Ballad of Princeton Battle
By: Henry Van Dyke
Along Assunpink’s woody bank we left our campfires bright,
While like a fox with padded feet we stole away be night;
Cornwallis watched his Trenton trap,
And drained his glass, and took his nap;
But the ragged troops of Washington outflanked him in the night-
Up and away for Princeton,
By a secret road to Princeton-
We dragged our guns with muffled wheels to win another fight.
The icy trail was hard as iron, our footprints marked it red;
Our frosty breath went up like smoke to the winking stars o’erhead;
By Bear Swamp and by Miry Run,
Our muskets weighed at least a ton;
We shivered till o’er Stony Brook we saw that sun rise red;
Weary we tramped to Princeton; Bt all of us at Princeton
Would follow our chief through tick and thin
till the last of us was dead.
We looked beyond the upper bridge, across the swollen stream,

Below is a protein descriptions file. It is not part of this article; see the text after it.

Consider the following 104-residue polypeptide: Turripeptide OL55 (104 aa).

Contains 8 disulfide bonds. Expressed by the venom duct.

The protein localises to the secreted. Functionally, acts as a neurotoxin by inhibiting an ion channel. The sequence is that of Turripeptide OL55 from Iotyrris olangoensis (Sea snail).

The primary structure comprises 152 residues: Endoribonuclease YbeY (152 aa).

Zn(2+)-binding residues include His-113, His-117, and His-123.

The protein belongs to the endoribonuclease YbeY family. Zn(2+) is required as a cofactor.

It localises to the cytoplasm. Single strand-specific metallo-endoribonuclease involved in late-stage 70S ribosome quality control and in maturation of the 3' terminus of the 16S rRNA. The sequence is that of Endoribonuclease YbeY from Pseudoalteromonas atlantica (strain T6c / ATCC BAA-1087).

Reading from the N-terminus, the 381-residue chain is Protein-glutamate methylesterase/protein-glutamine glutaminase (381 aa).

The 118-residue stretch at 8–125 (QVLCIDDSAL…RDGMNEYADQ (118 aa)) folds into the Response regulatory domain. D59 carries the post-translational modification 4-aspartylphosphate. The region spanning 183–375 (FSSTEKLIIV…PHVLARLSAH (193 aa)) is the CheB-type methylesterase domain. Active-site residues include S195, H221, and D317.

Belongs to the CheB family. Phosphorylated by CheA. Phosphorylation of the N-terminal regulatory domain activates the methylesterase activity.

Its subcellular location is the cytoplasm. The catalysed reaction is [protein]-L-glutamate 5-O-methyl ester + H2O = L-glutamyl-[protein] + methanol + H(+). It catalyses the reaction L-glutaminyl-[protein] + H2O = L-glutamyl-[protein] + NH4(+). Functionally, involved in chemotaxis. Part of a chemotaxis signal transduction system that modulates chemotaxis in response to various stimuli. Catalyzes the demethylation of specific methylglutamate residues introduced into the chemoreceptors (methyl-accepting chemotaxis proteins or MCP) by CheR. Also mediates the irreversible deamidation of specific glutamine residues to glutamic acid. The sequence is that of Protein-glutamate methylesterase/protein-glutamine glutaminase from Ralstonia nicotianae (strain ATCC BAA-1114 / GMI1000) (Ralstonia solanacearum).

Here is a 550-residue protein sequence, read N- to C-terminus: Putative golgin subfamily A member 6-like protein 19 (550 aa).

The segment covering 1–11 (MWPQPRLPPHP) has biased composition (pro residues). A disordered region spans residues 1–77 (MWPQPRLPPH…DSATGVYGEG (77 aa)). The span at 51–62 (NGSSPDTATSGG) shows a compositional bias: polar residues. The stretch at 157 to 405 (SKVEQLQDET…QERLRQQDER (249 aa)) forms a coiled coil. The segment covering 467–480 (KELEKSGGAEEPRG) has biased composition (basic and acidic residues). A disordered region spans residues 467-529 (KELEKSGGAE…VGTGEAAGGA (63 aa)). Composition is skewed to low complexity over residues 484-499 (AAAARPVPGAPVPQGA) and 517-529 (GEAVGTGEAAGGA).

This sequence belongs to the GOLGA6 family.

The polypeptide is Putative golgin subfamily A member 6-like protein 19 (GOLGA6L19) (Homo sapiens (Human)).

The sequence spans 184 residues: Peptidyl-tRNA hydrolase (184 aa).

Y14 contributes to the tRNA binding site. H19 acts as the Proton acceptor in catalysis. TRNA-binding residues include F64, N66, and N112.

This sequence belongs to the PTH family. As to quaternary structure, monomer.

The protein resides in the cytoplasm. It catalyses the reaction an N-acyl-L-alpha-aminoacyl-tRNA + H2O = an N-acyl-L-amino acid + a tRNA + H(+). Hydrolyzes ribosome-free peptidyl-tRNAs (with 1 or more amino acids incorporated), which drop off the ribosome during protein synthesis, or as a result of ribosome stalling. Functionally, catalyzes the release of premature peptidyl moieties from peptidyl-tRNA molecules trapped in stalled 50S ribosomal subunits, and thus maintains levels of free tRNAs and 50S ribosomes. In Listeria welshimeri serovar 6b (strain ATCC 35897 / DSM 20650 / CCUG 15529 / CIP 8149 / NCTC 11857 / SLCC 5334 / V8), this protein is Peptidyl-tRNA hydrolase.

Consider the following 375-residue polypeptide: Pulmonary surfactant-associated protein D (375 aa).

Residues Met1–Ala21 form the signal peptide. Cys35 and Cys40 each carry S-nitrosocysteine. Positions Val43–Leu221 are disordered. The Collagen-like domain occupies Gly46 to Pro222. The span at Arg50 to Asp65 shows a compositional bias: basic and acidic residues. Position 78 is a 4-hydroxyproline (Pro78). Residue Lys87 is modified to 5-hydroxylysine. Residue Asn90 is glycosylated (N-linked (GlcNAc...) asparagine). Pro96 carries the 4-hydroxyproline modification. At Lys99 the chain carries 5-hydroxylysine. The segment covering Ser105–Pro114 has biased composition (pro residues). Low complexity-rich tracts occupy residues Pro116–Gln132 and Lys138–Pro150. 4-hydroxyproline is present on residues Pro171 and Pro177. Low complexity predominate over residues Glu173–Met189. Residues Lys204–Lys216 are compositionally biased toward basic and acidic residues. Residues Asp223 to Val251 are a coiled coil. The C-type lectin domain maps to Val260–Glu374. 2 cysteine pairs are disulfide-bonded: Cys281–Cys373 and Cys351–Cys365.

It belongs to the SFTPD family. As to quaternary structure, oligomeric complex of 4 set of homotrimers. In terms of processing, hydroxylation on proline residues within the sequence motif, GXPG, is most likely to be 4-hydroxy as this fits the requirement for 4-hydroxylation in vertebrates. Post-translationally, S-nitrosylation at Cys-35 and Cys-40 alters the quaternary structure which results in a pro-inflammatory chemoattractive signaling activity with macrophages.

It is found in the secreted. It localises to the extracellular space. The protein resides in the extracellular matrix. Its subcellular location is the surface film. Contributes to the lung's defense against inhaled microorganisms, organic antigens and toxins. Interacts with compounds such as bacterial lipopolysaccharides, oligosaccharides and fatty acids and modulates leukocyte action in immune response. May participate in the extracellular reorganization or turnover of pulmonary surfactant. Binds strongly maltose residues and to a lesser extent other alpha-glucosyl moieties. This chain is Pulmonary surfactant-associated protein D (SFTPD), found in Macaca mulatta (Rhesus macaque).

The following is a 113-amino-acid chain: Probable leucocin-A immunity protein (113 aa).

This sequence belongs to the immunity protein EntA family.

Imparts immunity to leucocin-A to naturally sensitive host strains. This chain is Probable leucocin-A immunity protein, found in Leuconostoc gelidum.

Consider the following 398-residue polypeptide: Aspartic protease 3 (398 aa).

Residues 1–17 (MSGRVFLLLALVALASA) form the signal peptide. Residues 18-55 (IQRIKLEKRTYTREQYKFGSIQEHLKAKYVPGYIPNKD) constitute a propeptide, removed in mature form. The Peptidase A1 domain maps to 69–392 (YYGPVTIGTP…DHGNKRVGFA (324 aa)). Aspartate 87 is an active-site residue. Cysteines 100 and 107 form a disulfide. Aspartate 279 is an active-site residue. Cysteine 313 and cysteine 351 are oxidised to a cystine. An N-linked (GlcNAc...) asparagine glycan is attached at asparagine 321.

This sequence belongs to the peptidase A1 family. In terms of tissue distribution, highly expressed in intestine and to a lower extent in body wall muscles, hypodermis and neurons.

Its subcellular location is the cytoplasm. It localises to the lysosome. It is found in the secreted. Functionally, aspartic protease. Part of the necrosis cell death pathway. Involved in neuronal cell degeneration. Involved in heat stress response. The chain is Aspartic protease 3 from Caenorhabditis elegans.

And there along the king’s highway we saw the Redcoats gleam;
‘Twas Mawhood’s regiment marching down
To finish us off at Trenton Town!
“Go cut the bridge”-and Mercer’s men crept up along the stream.
But the British turned towards Princeton,
Came bravely back for Princeton;
And all the rest of that dim hour was wilder than a dream.
They rushed thro’ Will Clark’s orchard, among the naked trees;
With horse and foot they hammered hared; Their bullets sang like bees;
And Mercer fell, and Haslet fell;
The bayonets cut us up like h***;
The chain shot mowed a bloody path beneath the twisted trees.
It looked all black for Princeton,
We lost our hopes of Princeton;
We wavered, and we broke and fled as leaves before the breeze.
Then down the hill from Tom Clark’s house rode Washington aflame
With holy ire; through smoke and fire, like mighty Mars he came.
“Come on, my men, parade with me,
We’ll make the braggart Redcoats flee”-
And up the hill against the guns, rode Washington aflame.
He turned the tide at Princeton;
The land was save at Princeton;
And they who fought, and they who fell, won liberty and fame.
Men praise our chief for weighty words, for counsel calm and high,
For prudence and enduring will, for cool, farseeing eye;
One thing he had all else above-
Courage that caught the soldier’s love,
And made the soldier’s loyal heart in danger’s hour beat high.
We saw it clear at Princeton;
‘Twas written here at Princeton;
THE MEN WHO MAKE A NATION GREAT ARE MEN WHO DARE TO DIE.